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New book emphasizes life's surprising connections

You toss a pebble into a pond and you never know how far the ripples will spread

This happened when Nancy Smith, a writer based in Dallas contacted me and asked for help finding a publisher who will do justice to her new book, "Churchill on the Rivirea: Winston Churchill, Wendy Reves and the House Built by Coco Chanel." I recommended Biblio Publishing, the company that published my book.

The result is a handsome volume, thoroughly researched and written by a born story-teller.

According to the publisher's website, "Nancy Smith tells the story of how the Villa La Pausa on the Riviera tied a world leader, a fashion icon, and a world-renowned model together with many of the most famous people and events of the twentieth century."

The introduction to the book explains that the French couturier Coco Chanel and Texas-born model Wendy Reves had much in common: they both were born in poverty and rose to own the palatial villa La Pausa and its six acres overlooking the Mediterranean Sea.

They both had close relationship with Winston Churchill. Coco Chanel met him when she was the mistress of Churchill's best friend, the Duke of Westminster, the richest man in Great Britain. The Duke, known as Bendar, gave La Pausa to Chanel as a gift. Churchill, on the other hand, saved Chanel from prosecution after World War II, after she was accused of collaborating with the Nazis during the occupation of France.

Wendy Russell, from Texas, became a New York model who dated Cary Grant, Errol Flynn and Howard Hughes. Then she met Emery Reves and they fall in love. Reves was the author of the "Anatomy of Peace," a seminal work that Albert Einstein called the "answer to the present political problems of the world, so dramatically precipitated by the release of atomic energy."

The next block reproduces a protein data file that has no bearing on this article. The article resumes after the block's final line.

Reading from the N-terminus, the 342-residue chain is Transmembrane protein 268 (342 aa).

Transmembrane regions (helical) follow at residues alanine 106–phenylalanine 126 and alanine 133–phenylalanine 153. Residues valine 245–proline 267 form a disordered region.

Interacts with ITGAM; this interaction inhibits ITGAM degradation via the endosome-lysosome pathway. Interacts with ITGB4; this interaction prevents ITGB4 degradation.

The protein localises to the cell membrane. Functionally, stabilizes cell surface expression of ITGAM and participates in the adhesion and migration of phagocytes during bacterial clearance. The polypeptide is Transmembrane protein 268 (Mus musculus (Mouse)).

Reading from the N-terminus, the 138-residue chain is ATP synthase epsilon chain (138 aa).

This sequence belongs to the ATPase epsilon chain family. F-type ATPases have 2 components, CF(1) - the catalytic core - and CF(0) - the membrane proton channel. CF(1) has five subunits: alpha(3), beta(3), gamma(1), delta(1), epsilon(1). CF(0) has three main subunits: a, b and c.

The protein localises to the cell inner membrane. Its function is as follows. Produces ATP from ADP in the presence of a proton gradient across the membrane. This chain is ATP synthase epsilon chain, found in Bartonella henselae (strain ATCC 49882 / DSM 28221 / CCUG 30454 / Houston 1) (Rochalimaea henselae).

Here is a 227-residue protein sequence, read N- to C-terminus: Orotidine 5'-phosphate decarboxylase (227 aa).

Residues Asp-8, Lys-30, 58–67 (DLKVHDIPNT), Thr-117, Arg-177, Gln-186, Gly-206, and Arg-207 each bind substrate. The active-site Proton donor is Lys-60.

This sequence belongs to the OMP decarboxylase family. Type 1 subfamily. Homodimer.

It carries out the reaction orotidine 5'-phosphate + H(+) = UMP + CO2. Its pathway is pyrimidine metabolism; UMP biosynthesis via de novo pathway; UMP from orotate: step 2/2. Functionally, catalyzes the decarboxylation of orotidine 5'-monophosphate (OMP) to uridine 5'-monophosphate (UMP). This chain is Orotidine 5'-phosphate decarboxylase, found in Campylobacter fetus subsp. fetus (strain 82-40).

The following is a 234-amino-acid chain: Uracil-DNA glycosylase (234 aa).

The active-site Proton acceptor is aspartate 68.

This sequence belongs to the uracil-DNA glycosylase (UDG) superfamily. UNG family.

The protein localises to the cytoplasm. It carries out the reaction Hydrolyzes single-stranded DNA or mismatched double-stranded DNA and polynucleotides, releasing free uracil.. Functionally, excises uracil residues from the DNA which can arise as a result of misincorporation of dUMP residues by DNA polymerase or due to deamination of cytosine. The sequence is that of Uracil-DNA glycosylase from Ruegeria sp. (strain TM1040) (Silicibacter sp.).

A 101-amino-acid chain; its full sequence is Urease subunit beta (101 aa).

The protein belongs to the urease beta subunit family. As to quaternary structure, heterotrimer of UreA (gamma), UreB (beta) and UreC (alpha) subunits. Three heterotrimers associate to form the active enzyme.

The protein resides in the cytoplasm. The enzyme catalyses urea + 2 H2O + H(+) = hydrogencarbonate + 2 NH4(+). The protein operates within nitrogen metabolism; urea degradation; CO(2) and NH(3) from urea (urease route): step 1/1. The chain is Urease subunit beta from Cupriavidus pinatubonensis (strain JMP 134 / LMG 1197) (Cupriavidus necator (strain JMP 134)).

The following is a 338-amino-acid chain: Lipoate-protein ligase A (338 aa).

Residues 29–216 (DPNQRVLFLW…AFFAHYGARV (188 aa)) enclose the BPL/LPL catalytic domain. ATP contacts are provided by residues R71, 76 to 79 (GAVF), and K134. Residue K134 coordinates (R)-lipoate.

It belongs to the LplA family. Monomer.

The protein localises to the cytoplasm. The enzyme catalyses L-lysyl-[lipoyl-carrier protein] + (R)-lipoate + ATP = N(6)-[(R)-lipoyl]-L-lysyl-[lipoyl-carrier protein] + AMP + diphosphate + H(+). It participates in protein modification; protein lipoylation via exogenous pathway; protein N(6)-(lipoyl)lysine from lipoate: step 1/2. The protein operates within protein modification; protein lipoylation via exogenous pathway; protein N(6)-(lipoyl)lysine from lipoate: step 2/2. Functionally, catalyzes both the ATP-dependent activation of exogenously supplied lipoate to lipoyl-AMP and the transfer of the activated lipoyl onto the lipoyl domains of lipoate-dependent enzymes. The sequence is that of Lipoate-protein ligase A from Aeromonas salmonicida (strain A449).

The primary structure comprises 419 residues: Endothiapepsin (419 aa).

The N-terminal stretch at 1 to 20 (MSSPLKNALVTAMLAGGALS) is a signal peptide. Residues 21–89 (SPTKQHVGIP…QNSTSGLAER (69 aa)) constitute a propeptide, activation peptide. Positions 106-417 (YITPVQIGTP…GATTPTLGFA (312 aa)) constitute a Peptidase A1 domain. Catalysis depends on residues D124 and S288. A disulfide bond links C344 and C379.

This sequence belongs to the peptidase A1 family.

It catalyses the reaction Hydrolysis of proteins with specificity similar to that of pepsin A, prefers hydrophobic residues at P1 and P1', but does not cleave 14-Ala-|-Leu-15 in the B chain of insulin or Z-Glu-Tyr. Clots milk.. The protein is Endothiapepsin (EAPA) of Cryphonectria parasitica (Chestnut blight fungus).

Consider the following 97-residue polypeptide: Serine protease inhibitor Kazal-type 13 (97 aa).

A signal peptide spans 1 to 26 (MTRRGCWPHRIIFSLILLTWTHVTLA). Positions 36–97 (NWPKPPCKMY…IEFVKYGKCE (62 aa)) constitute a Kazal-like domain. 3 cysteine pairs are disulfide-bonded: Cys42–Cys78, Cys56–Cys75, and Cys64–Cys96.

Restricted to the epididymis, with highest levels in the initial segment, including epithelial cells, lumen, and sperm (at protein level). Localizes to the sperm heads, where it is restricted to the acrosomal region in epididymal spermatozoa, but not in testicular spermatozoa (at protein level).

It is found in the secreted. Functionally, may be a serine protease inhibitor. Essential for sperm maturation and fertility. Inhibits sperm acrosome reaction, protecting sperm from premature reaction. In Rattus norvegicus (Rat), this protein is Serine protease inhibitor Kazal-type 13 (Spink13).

Reves was also a close collaborator of Churchill and his publisher. In 1953, the Reveses bought La Pausa and Churchill became a house guest for a third of each year in 1956-58. There he was pampered by Wendy Reves to the great annoyance of his wife Clementine Churchill.

Smith's book is chock-full of enticing details of the flamboyant life style of Coco Chanel and Wendy Reves. Smith is an expert in this field, having served as the Society Editor of the Dallas Morning News and later as Celebrity and Society columnist of the Dallas Times Herald. Nothing escapes her attention about the rich and famous.

What makes Churchill on the Riviera a special read is the artful meshing of the personal history of those two exceptional women with the record of their accomplishments.

Smith describes how Chanel created a unique brand and business empire and how Reves fulfilled her vow to her late husband, to make him one of the greatest art collectors of the 20th century.

Four years after her husband's death, the Wendy and Emery Reves Collection opened at the Dallas Museum of Art. The art treasures, paintings, sculptures and more than 1,300 decorative objects are valued in the hundreds of millions of dollars.

But according, to Smith, establishing the reputation of Emery Reves as a great art collector didn't satisfy Wendy Reves. She was determined to create a memorial that would reflect on his genius as an original thinker, and on his vision of world peace based on justice and universal law.

The book observes that Wendy Reves wrote me a letter asking for assistance. By coincidence, the same day the letter arrived, the College of William and Mary made public its decision to establish a world-class Center for International Studies. After careful consideration, Reves chose William and Mary as the recipient of her $3 million endowment. At the time, it was the largest donation in the college's history.

Over the span of a few years, Dr. James Bill, the founding director of the Reves Center, transformed it into an institution that has produced, in the words of former Secretary of State Madeleine Albright, "the best undergraduate program in international studies in our country."

Shatz, a Williamsburg resident, is the author of "Reports from a Distant Place," a compilation of his selected columns. The book is available at the Bruton Parish Shop.

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